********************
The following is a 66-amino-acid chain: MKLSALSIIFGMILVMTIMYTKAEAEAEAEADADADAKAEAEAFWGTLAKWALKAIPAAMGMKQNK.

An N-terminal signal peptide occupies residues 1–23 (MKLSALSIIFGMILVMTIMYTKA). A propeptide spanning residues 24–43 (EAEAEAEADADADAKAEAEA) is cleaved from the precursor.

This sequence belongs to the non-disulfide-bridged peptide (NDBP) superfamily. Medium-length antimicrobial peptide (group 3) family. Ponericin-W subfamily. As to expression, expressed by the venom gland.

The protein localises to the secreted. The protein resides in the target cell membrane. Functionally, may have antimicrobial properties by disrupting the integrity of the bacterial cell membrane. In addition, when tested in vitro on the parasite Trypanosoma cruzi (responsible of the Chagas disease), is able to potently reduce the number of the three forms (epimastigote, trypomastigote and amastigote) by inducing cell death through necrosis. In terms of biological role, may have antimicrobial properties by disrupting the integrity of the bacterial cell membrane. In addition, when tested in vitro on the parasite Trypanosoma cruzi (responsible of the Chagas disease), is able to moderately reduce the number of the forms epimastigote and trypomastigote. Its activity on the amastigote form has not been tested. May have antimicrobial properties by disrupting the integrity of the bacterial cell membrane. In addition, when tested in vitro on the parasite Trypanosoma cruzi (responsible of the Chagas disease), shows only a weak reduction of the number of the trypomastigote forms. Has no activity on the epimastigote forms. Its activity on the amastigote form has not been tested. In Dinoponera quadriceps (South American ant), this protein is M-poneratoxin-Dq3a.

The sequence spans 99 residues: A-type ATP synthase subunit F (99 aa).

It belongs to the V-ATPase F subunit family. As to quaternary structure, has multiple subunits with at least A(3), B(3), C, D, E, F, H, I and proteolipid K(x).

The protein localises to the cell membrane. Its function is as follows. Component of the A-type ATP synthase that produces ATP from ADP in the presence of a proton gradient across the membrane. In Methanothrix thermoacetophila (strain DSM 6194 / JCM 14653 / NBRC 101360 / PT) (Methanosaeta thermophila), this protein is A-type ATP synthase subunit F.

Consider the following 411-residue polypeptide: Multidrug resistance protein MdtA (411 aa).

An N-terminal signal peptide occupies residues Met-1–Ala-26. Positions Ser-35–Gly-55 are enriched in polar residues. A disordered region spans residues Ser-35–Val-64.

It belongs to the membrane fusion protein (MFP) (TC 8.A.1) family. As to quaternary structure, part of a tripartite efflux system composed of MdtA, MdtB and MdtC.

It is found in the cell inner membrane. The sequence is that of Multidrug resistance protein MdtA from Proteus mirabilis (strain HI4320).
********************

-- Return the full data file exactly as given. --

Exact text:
The following is a 66-amino-acid chain: MKLSALSIIFGMILVMTIMYTKAEAEAEAEADADADAKAEAEAFWGTLAKWALKAIPAAMGMKQNK.

An N-terminal signal peptide occupies residues 1–23 (MKLSALSIIFGMILVMTIMYTKA). A propeptide spanning residues 24–43 (EAEAEAEADADADAKAEAEA) is cleaved from the precursor.

This sequence belongs to the non-disulfide-bridged peptide (NDBP) superfamily. Medium-length antimicrobial peptide (group 3) family. Ponericin-W subfamily. As to expression, expressed by the venom gland.

The protein localises to the secreted. The protein resides in the target cell membrane. Functionally, may have antimicrobial properties by disrupting the integrity of the bacterial cell membrane. In addition, when tested in vitro on the parasite Trypanosoma cruzi (responsible of the Chagas disease), is able to potently reduce the number of the three forms (epimastigote, trypomastigote and amastigote) by inducing cell death through necrosis. In terms of biological role, may have antimicrobial properties by disrupting the integrity of the bacterial cell membrane. In addition, when tested in vitro on the parasite Trypanosoma cruzi (responsible of the Chagas disease), is able to moderately reduce the number of the forms epimastigote and trypomastigote. Its activity on the amastigote form has not been tested. May have antimicrobial properties by disrupting the integrity of the bacterial cell membrane. In addition, when tested in vitro on the parasite Trypanosoma cruzi (responsible of the Chagas disease), shows only a weak reduction of the number of the trypomastigote forms. Has no activity on the epimastigote forms. Its activity on the amastigote form has not been tested. In Dinoponera quadriceps (South American ant), this protein is M-poneratoxin-Dq3a.

The sequence spans 99 residues: A-type ATP synthase subunit F (99 aa).

It belongs to the V-ATPase F subunit family. As to quaternary structure, has multiple subunits with at least A(3), B(3), C, D, E, F, H, I and proteolipid K(x).

The protein localises to the cell membrane. Its function is as follows. Component of the A-type ATP synthase that produces ATP from ADP in the presence of a proton gradient across the membrane. In Methanothrix thermoacetophila (strain DSM 6194 / JCM 14653 / NBRC 101360 / PT) (Methanosaeta thermophila), this protein is A-type ATP synthase subunit F.

Consider the following 411-residue polypeptide: Multidrug resistance protein MdtA (411 aa).

An N-terminal signal peptide occupies residues Met-1–Ala-26. Positions Ser-35–Gly-55 are enriched in polar residues. A disordered region spans residues Ser-35–Val-64.

It belongs to the membrane fusion protein (MFP) (TC 8.A.1) family. As to quaternary structure, part of a tripartite efflux system composed of MdtA, MdtB and MdtC.

It is found in the cell inner membrane. The sequence is that of Multidrug resistance protein MdtA from Proteus mirabilis (strain HI4320).